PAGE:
Tell us a bit about Stephanie Cornfield…
Aged 7: Wanted to be a detective
Aged 20: Went to live in London where I lived on and off for 4 years, did a bit of modeling … I was a big party girl!

You now: I wanted to be a war reporter and studied political science at an American University, I took photography as elective class. Back then I had a boyfriend working for CBS news, I joined him during the Gulf War so I saw very closely what war was, and knew I was psychologically not strong enough to do it. I was more and more attracted to art and was planning to do a master in a film school in LA, then some drama happened in my life so I thought, “Okay, why not photography…I can start tomorrow”, hence I started photography by accident.
Art, it’s a medium to escape the ordinary life, to transcend life.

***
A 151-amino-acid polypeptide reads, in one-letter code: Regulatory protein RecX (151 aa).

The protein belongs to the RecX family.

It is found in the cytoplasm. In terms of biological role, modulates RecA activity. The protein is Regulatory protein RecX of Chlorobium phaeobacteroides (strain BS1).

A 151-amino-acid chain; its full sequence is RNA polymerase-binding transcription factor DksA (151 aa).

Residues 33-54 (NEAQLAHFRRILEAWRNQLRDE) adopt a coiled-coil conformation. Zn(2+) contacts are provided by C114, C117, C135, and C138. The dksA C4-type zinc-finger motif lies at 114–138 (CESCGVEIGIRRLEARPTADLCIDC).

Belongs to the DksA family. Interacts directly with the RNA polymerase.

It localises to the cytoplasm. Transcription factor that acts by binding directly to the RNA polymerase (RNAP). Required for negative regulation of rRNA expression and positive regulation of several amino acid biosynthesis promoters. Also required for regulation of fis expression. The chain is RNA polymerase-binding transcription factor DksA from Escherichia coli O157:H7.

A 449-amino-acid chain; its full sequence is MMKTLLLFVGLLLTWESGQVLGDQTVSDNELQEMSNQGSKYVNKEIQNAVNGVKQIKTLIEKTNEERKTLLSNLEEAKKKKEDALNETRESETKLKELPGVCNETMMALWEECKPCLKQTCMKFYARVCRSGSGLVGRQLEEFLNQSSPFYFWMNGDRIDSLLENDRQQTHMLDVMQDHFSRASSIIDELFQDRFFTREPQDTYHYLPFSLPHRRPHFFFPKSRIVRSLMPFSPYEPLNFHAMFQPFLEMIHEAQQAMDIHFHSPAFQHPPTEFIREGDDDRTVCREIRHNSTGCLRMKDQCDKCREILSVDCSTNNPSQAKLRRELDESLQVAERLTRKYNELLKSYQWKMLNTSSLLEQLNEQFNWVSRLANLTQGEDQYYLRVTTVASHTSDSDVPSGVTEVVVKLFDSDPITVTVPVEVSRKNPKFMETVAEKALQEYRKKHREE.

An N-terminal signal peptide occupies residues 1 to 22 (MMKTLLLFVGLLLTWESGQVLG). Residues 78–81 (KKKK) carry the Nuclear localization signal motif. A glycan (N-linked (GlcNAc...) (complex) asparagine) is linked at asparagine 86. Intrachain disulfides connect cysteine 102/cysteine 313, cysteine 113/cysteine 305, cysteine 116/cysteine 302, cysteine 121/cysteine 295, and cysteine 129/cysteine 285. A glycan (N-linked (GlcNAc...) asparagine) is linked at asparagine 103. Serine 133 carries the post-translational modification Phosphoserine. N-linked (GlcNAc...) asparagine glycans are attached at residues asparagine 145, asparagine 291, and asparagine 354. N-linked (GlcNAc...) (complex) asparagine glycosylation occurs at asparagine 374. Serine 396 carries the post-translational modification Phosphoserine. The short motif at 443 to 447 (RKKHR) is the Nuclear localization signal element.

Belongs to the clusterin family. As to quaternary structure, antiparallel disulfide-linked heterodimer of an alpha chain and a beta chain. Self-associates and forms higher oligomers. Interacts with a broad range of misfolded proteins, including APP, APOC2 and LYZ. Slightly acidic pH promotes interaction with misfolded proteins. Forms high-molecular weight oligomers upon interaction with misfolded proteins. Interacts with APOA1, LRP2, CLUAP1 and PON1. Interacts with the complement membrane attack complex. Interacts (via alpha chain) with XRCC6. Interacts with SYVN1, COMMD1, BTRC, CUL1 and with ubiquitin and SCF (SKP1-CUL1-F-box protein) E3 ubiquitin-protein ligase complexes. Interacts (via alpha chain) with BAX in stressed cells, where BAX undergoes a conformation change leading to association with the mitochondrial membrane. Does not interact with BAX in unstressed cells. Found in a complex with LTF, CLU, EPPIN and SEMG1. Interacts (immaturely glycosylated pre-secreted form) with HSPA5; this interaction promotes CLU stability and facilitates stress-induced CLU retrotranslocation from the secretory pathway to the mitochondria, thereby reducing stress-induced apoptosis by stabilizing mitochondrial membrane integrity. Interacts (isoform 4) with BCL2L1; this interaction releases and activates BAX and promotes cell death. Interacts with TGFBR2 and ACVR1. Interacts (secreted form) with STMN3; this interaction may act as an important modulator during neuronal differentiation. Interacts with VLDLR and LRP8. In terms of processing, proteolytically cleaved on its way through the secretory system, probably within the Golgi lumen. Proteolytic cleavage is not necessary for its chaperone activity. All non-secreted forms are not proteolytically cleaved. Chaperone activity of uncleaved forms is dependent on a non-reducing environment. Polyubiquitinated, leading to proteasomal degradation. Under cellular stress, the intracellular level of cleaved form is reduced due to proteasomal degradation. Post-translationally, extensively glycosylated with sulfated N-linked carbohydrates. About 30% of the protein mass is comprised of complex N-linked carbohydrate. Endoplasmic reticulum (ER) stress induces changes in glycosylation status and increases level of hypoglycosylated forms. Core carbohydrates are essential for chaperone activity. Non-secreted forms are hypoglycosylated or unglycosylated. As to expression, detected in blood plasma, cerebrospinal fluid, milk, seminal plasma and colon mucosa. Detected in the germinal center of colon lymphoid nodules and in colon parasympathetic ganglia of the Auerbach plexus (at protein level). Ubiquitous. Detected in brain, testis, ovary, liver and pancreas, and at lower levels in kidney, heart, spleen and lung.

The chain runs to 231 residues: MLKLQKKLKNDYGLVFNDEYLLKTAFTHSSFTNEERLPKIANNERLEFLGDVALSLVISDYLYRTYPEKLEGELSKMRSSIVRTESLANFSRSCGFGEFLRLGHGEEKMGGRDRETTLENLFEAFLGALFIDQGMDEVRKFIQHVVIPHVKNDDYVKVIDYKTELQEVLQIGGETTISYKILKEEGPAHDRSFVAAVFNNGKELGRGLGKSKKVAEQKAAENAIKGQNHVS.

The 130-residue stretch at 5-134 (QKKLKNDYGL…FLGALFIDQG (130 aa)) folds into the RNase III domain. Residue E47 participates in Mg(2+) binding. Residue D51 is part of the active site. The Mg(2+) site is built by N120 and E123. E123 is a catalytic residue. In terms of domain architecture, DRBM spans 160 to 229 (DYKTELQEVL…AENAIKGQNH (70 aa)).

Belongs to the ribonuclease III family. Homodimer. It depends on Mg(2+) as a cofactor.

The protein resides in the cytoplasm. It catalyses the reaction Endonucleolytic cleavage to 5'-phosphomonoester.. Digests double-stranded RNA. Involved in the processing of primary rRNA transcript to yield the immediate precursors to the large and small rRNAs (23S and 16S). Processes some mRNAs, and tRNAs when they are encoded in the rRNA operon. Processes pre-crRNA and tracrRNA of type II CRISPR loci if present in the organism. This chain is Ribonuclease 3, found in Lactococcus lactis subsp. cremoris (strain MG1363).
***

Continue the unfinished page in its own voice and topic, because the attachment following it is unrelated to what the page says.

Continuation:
Birol Unel

What is Stephanie’s backstory?
I first took pictures of the underground scene, had monthly articles in magazines so I did Paris, London and New York nightlife. Natural progression, I became a rock star photographer, worked for four years as staff photographer for a famous French rock magazine called Best, even had a special encounter with Iggy Pop. Then I came back to cinema, my original love.

I’m a portrait photographer working in the movie industry. I primarily do private sittings but also work on set. Generally I’m hired to do what they called ‘Specials’, working free style where I have a total creative freedom. I’m also doing, and have been doing documentary photography in India for a few years now.